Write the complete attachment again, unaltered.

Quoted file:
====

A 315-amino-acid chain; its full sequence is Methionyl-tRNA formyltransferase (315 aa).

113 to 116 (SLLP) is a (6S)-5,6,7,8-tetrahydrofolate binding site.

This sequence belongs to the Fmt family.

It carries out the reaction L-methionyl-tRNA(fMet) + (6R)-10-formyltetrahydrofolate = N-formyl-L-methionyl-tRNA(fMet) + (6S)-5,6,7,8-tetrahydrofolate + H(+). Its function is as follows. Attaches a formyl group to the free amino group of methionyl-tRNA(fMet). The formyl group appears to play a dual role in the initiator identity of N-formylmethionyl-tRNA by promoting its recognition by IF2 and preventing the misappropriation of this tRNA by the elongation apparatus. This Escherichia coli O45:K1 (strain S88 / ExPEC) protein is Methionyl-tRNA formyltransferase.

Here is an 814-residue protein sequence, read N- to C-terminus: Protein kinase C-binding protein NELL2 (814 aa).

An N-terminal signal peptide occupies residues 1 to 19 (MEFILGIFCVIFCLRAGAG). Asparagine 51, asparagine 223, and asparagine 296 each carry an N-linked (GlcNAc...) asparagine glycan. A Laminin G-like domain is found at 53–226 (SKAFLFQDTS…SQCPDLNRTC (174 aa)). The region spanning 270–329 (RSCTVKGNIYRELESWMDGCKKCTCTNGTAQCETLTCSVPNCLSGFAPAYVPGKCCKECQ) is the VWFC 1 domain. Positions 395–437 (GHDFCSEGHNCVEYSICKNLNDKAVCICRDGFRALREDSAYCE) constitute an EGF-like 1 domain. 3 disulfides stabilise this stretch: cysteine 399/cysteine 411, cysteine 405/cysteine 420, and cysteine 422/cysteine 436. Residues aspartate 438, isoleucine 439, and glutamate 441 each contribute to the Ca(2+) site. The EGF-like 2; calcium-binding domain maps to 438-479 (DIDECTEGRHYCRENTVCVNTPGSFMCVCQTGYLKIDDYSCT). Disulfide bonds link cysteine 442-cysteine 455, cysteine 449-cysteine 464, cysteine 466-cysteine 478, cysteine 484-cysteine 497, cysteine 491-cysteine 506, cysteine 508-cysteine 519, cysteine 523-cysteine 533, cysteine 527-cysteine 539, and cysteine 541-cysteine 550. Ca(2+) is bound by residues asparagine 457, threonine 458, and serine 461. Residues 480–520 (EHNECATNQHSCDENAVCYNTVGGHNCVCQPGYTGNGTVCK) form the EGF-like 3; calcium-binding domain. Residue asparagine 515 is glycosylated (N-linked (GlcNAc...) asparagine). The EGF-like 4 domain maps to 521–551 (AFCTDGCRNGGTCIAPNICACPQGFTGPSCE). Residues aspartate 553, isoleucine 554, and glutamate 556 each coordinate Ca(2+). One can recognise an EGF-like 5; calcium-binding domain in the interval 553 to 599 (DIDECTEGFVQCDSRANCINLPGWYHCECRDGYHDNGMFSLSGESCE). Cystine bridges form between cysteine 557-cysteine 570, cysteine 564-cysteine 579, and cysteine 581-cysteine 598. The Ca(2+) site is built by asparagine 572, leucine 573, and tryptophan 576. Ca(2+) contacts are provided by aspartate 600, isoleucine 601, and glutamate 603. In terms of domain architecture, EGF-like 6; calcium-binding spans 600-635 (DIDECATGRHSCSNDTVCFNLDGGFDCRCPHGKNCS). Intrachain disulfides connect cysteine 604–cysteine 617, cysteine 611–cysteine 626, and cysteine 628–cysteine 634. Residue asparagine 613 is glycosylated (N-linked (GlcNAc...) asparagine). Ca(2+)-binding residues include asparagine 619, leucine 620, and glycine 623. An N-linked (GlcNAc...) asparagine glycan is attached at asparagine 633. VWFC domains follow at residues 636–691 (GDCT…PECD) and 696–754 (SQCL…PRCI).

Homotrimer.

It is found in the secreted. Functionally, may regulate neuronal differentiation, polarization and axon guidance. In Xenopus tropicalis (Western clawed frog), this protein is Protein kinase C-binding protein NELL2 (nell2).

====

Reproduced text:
A 315-amino-acid chain; its full sequence is Methionyl-tRNA formyltransferase (315 aa).

113 to 116 (SLLP) is a (6S)-5,6,7,8-tetrahydrofolate binding site.

This sequence belongs to the Fmt family.

It carries out the reaction L-methionyl-tRNA(fMet) + (6R)-10-formyltetrahydrofolate = N-formyl-L-methionyl-tRNA(fMet) + (6S)-5,6,7,8-tetrahydrofolate + H(+). Its function is as follows. Attaches a formyl group to the free amino group of methionyl-tRNA(fMet). The formyl group appears to play a dual role in the initiator identity of N-formylmethionyl-tRNA by promoting its recognition by IF2 and preventing the misappropriation of this tRNA by the elongation apparatus. This Escherichia coli O45:K1 (strain S88 / ExPEC) protein is Methionyl-tRNA formyltransferase.

Here is an 814-residue protein sequence, read N- to C-terminus: Protein kinase C-binding protein NELL2 (814 aa).

An N-terminal signal peptide occupies residues 1 to 19 (MEFILGIFCVIFCLRAGAG). Asparagine 51, asparagine 223, and asparagine 296 each carry an N-linked (GlcNAc...) asparagine glycan. A Laminin G-like domain is found at 53–226 (SKAFLFQDTS…SQCPDLNRTC (174 aa)). The region spanning 270–329 (RSCTVKGNIYRELESWMDGCKKCTCTNGTAQCETLTCSVPNCLSGFAPAYVPGKCCKECQ) is the VWFC 1 domain. Positions 395–437 (GHDFCSEGHNCVEYSICKNLNDKAVCICRDGFRALREDSAYCE) constitute an EGF-like 1 domain. 3 disulfides stabilise this stretch: cysteine 399/cysteine 411, cysteine 405/cysteine 420, and cysteine 422/cysteine 436. Residues aspartate 438, isoleucine 439, and glutamate 441 each contribute to the Ca(2+) site. The EGF-like 2; calcium-binding domain maps to 438-479 (DIDECTEGRHYCRENTVCVNTPGSFMCVCQTGYLKIDDYSCT). Disulfide bonds link cysteine 442-cysteine 455, cysteine 449-cysteine 464, cysteine 466-cysteine 478, cysteine 484-cysteine 497, cysteine 491-cysteine 506, cysteine 508-cysteine 519, cysteine 523-cysteine 533, cysteine 527-cysteine 539, and cysteine 541-cysteine 550. Ca(2+) is bound by residues asparagine 457, threonine 458, and serine 461. Residues 480–520 (EHNECATNQHSCDENAVCYNTVGGHNCVCQPGYTGNGTVCK) form the EGF-like 3; calcium-binding domain. Residue asparagine 515 is glycosylated (N-linked (GlcNAc...) asparagine). The EGF-like 4 domain maps to 521–551 (AFCTDGCRNGGTCIAPNICACPQGFTGPSCE). Residues aspartate 553, isoleucine 554, and glutamate 556 each coordinate Ca(2+). One can recognise an EGF-like 5; calcium-binding domain in the interval 553 to 599 (DIDECTEGFVQCDSRANCINLPGWYHCECRDGYHDNGMFSLSGESCE). Cystine bridges form between cysteine 557-cysteine 570, cysteine 564-cysteine 579, and cysteine 581-cysteine 598. The Ca(2+) site is built by asparagine 572, leucine 573, and tryptophan 576. Ca(2+) contacts are provided by aspartate 600, isoleucine 601, and glutamate 603. In terms of domain architecture, EGF-like 6; calcium-binding spans 600-635 (DIDECATGRHSCSNDTVCFNLDGGFDCRCPHGKNCS). Intrachain disulfides connect cysteine 604–cysteine 617, cysteine 611–cysteine 626, and cysteine 628–cysteine 634. Residue asparagine 613 is glycosylated (N-linked (GlcNAc...) asparagine). Ca(2+)-binding residues include asparagine 619, leucine 620, and glycine 623. An N-linked (GlcNAc...) asparagine glycan is attached at asparagine 633. VWFC domains follow at residues 636–691 (GDCT…PECD) and 696–754 (SQCL…PRCI).

Homotrimer.

It is found in the secreted. Functionally, may regulate neuronal differentiation, polarization and axon guidance. In Xenopus tropicalis (Western clawed frog), this protein is Protein kinase C-binding protein NELL2 (nell2).